5 Family Benefits of Children’s Sports

We’ve all seen the reality shows of girls on hyper competitive dance squads or young boys playing tackle football with the intensity of a college game day. We’ve heard the warnings of strained muscles from over-use and understand the consequences of an over-scheduled childhood.

When it comes time to plan fall activities for my children, I find myself seeking for God-given wisdom.

I don’t want to become my own version of a crazed, sports parent, but I can definitely see the benefit of childhood sports in the life of my family. Our children are signed up for various team sports and I know my fall schedule looks much like so many other moms – driving from one practice to another, filling up water bottle after water bottle, and washing jerseys at the midnight hour.

My kids aren’t the stars, and who knows if they will get college scholarships, but for this stage in our lives, sports are a blessing to our family. Here’s why:

  1. They Promote Family Activity. One of my daughters runs cross-country for her school. She needs to practice on the weekend by running, so we all get out and go to the track with her. During my son’s soccer practice, it is easy to bring an extra ball to kick around with the other kids. We try to use practices and lessons to promote activity for all of us.
  2. They Promote Family Unity and Sportsmanship. Unless there is a scheduling conflict, all six of us go to every game or race and we do our best to pay attention (i.e. very limited electronics). We all learn how to cheer for and encourage each other. My youngest caught on to this very quickly. This is her first season to play soccer and, after many seasons of cheering on her siblings, the thing she is most looking forward to is “the sisters and bubba screaming and cheering my name.” All children benefit from being cheered for and being a cheerleader for someone else.
  3. They Promote Positive Friendships. Friendships develop quickly when there is a common goal. A sports team can immediately give a connection point with a new friend. Many times, the only thing I have in common with another mom is that our kids play on the same team, but even that has opened the door to some great relationships. Of course, a parent has to use the same caution in handling friends on teams as they do with friends at school. However, the ability to quickly connect with various families in the community is a blessing of organized sports.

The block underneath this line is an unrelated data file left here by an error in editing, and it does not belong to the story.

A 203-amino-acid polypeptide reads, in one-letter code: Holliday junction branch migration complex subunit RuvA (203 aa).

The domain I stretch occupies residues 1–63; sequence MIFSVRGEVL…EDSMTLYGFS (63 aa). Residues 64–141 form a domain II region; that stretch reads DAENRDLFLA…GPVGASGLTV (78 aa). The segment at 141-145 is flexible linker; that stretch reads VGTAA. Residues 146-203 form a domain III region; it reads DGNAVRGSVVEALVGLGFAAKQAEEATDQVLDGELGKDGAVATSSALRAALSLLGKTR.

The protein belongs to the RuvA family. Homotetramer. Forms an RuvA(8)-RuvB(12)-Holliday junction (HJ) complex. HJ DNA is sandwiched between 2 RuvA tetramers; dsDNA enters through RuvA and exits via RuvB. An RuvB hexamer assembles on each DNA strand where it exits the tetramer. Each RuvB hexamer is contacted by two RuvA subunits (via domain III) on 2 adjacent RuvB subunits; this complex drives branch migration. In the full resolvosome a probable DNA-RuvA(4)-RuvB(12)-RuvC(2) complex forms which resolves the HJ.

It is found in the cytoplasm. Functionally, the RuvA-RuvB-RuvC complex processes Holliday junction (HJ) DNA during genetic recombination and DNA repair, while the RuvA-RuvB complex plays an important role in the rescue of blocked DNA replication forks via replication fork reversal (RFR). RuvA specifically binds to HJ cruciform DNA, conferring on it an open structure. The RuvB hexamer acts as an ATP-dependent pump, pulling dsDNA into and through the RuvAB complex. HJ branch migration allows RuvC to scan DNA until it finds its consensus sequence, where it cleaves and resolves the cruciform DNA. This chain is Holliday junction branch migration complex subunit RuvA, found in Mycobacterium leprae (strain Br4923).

4. They Promote Hard Work. Practicing is hard. Working as a team is hard. Learning new skills is hard. However, the lesson is when you work hard, the task gets easier and the benefits increase. My second daughter swam on a city swim team this summer. She was not the best on the team, but she worked very hard at learning her strokes and understanding the details of racing. I took the opportunity to record her times to show her how she was improving greatly. She learned the lesson that hard work pays off, even if no one can see it.
  5. They Promote a Deeper Relationship Between Parent and Child. There are sports that, quite frankly, I knew nothing about until one of my kids showed an interest in it or an opportunity arose for them to play. So I quickly tried to learn as we went and do the best I could to understand that little part of their world. The times we practice together, whether kicking a soccer ball or hitting a volleyball back and forth, are times that I hope my children remember their parents investing time into their life.

Childhood sports do have the potential to be life-consuming and competition-driven. However, if you take a more moderate approach, you can see the great opportunities you have as a parent when your child plays. With much prayer and God-given wisdom, you can benefit greatly from sports and it can be a blessing in the life of your family. Take time this fall, in the business of a full schedule, to notice and reflect on the different opportunities God may give you through your child’s sports.